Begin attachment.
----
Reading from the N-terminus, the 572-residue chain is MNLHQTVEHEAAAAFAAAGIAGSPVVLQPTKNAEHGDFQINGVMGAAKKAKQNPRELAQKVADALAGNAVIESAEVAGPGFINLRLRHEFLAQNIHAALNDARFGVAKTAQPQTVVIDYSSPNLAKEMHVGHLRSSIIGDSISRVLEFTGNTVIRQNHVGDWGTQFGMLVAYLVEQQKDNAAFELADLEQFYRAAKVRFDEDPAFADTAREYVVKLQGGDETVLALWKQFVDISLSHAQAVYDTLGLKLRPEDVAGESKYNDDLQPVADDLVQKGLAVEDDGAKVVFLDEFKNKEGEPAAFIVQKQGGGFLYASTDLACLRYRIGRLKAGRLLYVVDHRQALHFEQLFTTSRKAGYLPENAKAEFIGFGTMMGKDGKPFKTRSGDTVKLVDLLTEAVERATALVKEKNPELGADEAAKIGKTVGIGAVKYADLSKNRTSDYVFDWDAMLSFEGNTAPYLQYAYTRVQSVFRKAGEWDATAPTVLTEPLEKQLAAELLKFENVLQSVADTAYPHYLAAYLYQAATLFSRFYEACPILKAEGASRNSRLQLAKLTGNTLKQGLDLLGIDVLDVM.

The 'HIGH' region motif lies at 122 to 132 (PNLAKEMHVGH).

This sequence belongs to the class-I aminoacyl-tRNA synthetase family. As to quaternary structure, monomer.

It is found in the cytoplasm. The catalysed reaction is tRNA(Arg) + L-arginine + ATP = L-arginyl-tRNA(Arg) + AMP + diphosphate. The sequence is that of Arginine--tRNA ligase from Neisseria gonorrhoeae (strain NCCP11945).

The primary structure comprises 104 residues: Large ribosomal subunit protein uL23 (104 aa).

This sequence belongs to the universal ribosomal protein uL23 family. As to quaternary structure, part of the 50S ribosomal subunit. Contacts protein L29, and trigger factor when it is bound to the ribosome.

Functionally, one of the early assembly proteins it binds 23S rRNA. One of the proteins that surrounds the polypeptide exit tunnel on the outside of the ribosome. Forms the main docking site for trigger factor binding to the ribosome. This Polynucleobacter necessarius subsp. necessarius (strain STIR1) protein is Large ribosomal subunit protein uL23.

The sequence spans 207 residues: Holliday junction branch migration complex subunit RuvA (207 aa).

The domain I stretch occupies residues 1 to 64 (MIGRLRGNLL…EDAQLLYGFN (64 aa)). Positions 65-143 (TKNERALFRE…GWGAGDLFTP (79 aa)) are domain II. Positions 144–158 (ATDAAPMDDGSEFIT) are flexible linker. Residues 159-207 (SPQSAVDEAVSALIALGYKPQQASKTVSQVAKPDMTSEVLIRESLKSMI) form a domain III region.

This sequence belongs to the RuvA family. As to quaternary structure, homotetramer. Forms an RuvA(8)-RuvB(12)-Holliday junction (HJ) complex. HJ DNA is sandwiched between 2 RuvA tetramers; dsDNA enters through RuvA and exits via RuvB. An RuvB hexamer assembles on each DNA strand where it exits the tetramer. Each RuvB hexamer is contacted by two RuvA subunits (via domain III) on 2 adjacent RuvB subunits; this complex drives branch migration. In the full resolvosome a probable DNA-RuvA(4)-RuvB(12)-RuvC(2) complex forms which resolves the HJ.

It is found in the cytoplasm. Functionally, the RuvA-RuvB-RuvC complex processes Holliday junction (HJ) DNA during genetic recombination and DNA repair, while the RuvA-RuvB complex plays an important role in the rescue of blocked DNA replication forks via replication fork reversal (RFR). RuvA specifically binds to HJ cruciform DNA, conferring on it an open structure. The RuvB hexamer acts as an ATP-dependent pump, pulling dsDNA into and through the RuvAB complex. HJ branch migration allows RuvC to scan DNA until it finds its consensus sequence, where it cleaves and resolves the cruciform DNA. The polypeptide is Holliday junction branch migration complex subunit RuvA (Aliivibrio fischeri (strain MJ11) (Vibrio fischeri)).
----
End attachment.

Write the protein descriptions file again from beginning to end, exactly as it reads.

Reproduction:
Reading from the N-terminus, the 572-residue chain is MNLHQTVEHEAAAAFAAAGIAGSPVVLQPTKNAEHGDFQINGVMGAAKKAKQNPRELAQKVADALAGNAVIESAEVAGPGFINLRLRHEFLAQNIHAALNDARFGVAKTAQPQTVVIDYSSPNLAKEMHVGHLRSSIIGDSISRVLEFTGNTVIRQNHVGDWGTQFGMLVAYLVEQQKDNAAFELADLEQFYRAAKVRFDEDPAFADTAREYVVKLQGGDETVLALWKQFVDISLSHAQAVYDTLGLKLRPEDVAGESKYNDDLQPVADDLVQKGLAVEDDGAKVVFLDEFKNKEGEPAAFIVQKQGGGFLYASTDLACLRYRIGRLKAGRLLYVVDHRQALHFEQLFTTSRKAGYLPENAKAEFIGFGTMMGKDGKPFKTRSGDTVKLVDLLTEAVERATALVKEKNPELGADEAAKIGKTVGIGAVKYADLSKNRTSDYVFDWDAMLSFEGNTAPYLQYAYTRVQSVFRKAGEWDATAPTVLTEPLEKQLAAELLKFENVLQSVADTAYPHYLAAYLYQAATLFSRFYEACPILKAEGASRNSRLQLAKLTGNTLKQGLDLLGIDVLDVM.

The 'HIGH' region motif lies at 122 to 132 (PNLAKEMHVGH).

This sequence belongs to the class-I aminoacyl-tRNA synthetase family. As to quaternary structure, monomer.

It is found in the cytoplasm. The catalysed reaction is tRNA(Arg) + L-arginine + ATP = L-arginyl-tRNA(Arg) + AMP + diphosphate. The sequence is that of Arginine--tRNA ligase from Neisseria gonorrhoeae (strain NCCP11945).

The primary structure comprises 104 residues: Large ribosomal subunit protein uL23 (104 aa).

This sequence belongs to the universal ribosomal protein uL23 family. As to quaternary structure, part of the 50S ribosomal subunit. Contacts protein L29, and trigger factor when it is bound to the ribosome.

Functionally, one of the early assembly proteins it binds 23S rRNA. One of the proteins that surrounds the polypeptide exit tunnel on the outside of the ribosome. Forms the main docking site for trigger factor binding to the ribosome. This Polynucleobacter necessarius subsp. necessarius (strain STIR1) protein is Large ribosomal subunit protein uL23.

The sequence spans 207 residues: Holliday junction branch migration complex subunit RuvA (207 aa).

The domain I stretch occupies residues 1 to 64 (MIGRLRGNLL…EDAQLLYGFN (64 aa)). Positions 65-143 (TKNERALFRE…GWGAGDLFTP (79 aa)) are domain II. Positions 144–158 (ATDAAPMDDGSEFIT) are flexible linker. Residues 159-207 (SPQSAVDEAVSALIALGYKPQQASKTVSQVAKPDMTSEVLIRESLKSMI) form a domain III region.

This sequence belongs to the RuvA family. As to quaternary structure, homotetramer. Forms an RuvA(8)-RuvB(12)-Holliday junction (HJ) complex. HJ DNA is sandwiched between 2 RuvA tetramers; dsDNA enters through RuvA and exits via RuvB. An RuvB hexamer assembles on each DNA strand where it exits the tetramer. Each RuvB hexamer is contacted by two RuvA subunits (via domain III) on 2 adjacent RuvB subunits; this complex drives branch migration. In the full resolvosome a probable DNA-RuvA(4)-RuvB(12)-RuvC(2) complex forms which resolves the HJ.

It is found in the cytoplasm. Functionally, the RuvA-RuvB-RuvC complex processes Holliday junction (HJ) DNA during genetic recombination and DNA repair, while the RuvA-RuvB complex plays an important role in the rescue of blocked DNA replication forks via replication fork reversal (RFR). RuvA specifically binds to HJ cruciform DNA, conferring on it an open structure. The RuvB hexamer acts as an ATP-dependent pump, pulling dsDNA into and through the RuvAB complex. HJ branch migration allows RuvC to scan DNA until it finds its consensus sequence, where it cleaves and resolves the cruciform DNA. The polypeptide is Holliday junction branch migration complex subunit RuvA (Aliivibrio fischeri (strain MJ11) (Vibrio fischeri)).